Newsy (Apr. 15, 2014) British researchers were able to use Mount Everest's low altitudes to study insulin resistance. They hope to find ways to treat diabetes. Video provided by Newsy
Powered by NewsLook.com
Carpenter's Injury Leads To Hundreds Of 3-D-Printed Hands

Carpenter's Injury Leads To Hundreds Of 3-D-Printed Hands

Newsy (Apr. 14, 2014) Richard van As lost all fingers on his right hand in a woodworking accident. Now, he's used the incident to create a prosthetic to help hundreds. Video provided by Newsy
Powered by NewsLook.com

Search ScienceDaily

Number of stories in archives: 140,361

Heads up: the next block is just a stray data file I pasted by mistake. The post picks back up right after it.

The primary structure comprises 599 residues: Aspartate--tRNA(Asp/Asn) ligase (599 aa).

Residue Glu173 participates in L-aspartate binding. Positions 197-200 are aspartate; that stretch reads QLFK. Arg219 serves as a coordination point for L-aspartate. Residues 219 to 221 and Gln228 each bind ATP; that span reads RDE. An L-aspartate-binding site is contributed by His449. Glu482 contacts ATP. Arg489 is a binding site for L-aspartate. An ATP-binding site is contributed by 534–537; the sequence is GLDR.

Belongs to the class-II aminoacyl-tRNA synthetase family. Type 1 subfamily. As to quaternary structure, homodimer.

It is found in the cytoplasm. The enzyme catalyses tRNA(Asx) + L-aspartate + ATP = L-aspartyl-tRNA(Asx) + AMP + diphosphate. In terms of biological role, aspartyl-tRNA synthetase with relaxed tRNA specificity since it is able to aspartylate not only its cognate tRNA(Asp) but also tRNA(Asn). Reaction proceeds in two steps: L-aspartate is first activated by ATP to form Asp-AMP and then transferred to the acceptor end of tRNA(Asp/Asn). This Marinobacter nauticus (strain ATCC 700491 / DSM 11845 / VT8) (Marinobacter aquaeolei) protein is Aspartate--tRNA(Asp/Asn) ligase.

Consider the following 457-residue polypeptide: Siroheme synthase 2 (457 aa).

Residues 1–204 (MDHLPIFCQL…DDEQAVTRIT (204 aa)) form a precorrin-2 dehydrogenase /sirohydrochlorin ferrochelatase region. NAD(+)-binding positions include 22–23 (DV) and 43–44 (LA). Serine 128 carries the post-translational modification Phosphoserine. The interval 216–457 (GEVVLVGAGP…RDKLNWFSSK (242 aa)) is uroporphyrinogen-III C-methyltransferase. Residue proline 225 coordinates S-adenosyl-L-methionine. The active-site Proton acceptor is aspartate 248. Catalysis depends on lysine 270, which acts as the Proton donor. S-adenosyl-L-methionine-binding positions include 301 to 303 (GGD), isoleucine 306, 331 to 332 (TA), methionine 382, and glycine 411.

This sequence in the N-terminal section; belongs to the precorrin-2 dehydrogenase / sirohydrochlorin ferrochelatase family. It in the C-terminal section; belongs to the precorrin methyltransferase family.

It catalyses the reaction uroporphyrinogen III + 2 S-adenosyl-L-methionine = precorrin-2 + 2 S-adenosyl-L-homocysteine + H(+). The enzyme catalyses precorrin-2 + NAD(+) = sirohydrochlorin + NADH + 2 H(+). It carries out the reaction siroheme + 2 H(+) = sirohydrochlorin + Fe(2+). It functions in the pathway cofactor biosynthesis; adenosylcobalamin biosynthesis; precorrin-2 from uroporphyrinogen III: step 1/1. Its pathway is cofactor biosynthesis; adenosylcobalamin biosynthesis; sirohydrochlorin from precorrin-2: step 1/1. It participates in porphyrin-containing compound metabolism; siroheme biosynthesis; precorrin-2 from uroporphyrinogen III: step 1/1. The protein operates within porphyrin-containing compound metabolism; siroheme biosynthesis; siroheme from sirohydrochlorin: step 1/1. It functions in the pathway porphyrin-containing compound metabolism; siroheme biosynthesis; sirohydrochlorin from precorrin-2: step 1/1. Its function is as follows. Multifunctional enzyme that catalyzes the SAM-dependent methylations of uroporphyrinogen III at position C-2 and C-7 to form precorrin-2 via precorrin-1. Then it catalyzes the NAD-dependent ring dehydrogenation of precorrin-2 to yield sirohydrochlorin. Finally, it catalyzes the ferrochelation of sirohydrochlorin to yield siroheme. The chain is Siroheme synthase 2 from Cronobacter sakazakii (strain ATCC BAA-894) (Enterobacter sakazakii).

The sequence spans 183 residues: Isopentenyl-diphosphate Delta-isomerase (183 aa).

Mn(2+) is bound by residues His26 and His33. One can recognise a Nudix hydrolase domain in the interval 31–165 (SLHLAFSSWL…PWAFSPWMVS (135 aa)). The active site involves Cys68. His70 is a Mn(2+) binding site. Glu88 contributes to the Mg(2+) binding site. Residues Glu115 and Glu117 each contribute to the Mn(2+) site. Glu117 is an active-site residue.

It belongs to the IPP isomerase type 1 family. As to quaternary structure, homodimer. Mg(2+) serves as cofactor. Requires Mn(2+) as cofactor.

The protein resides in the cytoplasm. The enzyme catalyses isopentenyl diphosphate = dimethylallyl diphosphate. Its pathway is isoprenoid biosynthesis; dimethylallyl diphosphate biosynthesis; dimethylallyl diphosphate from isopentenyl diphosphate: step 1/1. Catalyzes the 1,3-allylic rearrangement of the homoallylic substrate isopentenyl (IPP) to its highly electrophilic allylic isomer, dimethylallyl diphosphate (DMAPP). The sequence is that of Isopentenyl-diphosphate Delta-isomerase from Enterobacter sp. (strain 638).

Find with keyword(s):
Enter a keyword or phrase to search ScienceDaily for related topics and research stories.

Save/Print:
Share:

Breaking News:
from the past week

In Other News

... from NewsDaily.com

Science News

Health News

Environment News

Technology News



Save/Print:
Share:

Free Subscriptions


Get the latest science news with ScienceDaily's free email newsletters, updated daily and weekly. Or view hourly updated newsfeeds in your RSS reader:

Get Social & Mobile


Keep up to date with the latest news from ScienceDaily via social networks and mobile apps:

Have Feedback?


Tell us what you think of ScienceDaily -- we welcome both positive and negative comments. Have any problems using the site? Questions?
Mobile: iPhone Android Web
Follow: Facebook Twitter Google+
Subscribe: RSS Feeds Email Newsletters
Latest Headlines Health & Medicine Mind & Brain Space & Time Matter & Energy Computers & Math Plants & Animals Earth & Climate Fossils & Ruins